However I’m not so much concerned with who did it than I am with the implication of the message. It serves as a reminder of the premise under which most of the left works.
I don’t belong to any government. Government is my employee. It works for me. It is supposed to do my bidding in a democratic system, and not the other way around.
Now I’m sure that there are those who will listen to this and claim that the speaker is talking about a unity of effort or the uniting effect of government. I.e. regardless of party or ideology we all work under the same government.
But that’s not what he said. “Belong” has a very specific meaning. While talking about why the meme “you didn’t build that” isn’t going away, Rachel Larimore tells us why:
Many moons ago, I spent a couple of years in a fiction-writing program at a local university. I never finished the novel I aspired to write, but I did learn some valuable lessons. The most important: “It doesn’t matter what you meant. What matters is what you conveyed.” In the context of class, that meant when we were sharing our work and listening to feedback, we couldn’t butt in and say that we’d meant something else. We needed to take ourselves out of our own head and try to understand what our readers had heard.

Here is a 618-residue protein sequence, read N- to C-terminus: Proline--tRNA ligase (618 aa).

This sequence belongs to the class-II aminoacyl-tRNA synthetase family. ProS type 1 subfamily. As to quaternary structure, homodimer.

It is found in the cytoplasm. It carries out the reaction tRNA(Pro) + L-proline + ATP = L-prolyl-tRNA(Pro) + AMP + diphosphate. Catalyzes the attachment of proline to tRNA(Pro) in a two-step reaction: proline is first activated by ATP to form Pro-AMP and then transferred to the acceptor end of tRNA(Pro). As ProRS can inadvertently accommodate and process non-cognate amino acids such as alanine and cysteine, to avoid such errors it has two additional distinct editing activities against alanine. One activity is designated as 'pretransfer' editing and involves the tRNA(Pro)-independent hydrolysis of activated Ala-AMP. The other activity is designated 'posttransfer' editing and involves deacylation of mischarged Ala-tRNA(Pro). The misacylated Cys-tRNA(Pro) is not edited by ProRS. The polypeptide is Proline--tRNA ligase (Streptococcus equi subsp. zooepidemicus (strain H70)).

What was conveyed was a message that, to me, is anti-liberty. Sorry to blunt about it, but it reflects a belonging that I reject. I’m not an American because of my government. I don’t belong to any group because of my government. My government exits at my forbearance. It exists solely to serve mine and other American’s needs.
And while we might disagree on is what those needs are and how much government is necessary, I don’t “belong” to the government in any sense whatsoever?
But what this short segment highlights is the very large philosophical gulf that exists between those who believe in individualism and those who are statists. The statement is a statement that glorifies the state while attempting to lump all of us as collectively “owned” by it. Whether or not that’s what the speaker meant, it is what he said and conveyed by using the word “belong”.
It might not be such a big deal if it wasn’t so obviously the usually unspoken belief of so many on the left. What we’re going to see in Charlotte is a celebration of big government and that sort of “belonging”.
I want no part of it.
Sometimes the mask slips a little on the left and you get a peek at the real collectivist agenda at work there. Other times a leftist will just take the mask off completely and show you the collectivist behind it.
It is one of the reasons I find the left to be the most potentially totalitarian side of the spectrum … because their basic premise, the premise that spawns all others, is indeed collectivism.
For instance, this Gawker screed by some nimrod named Hamilton Nolan: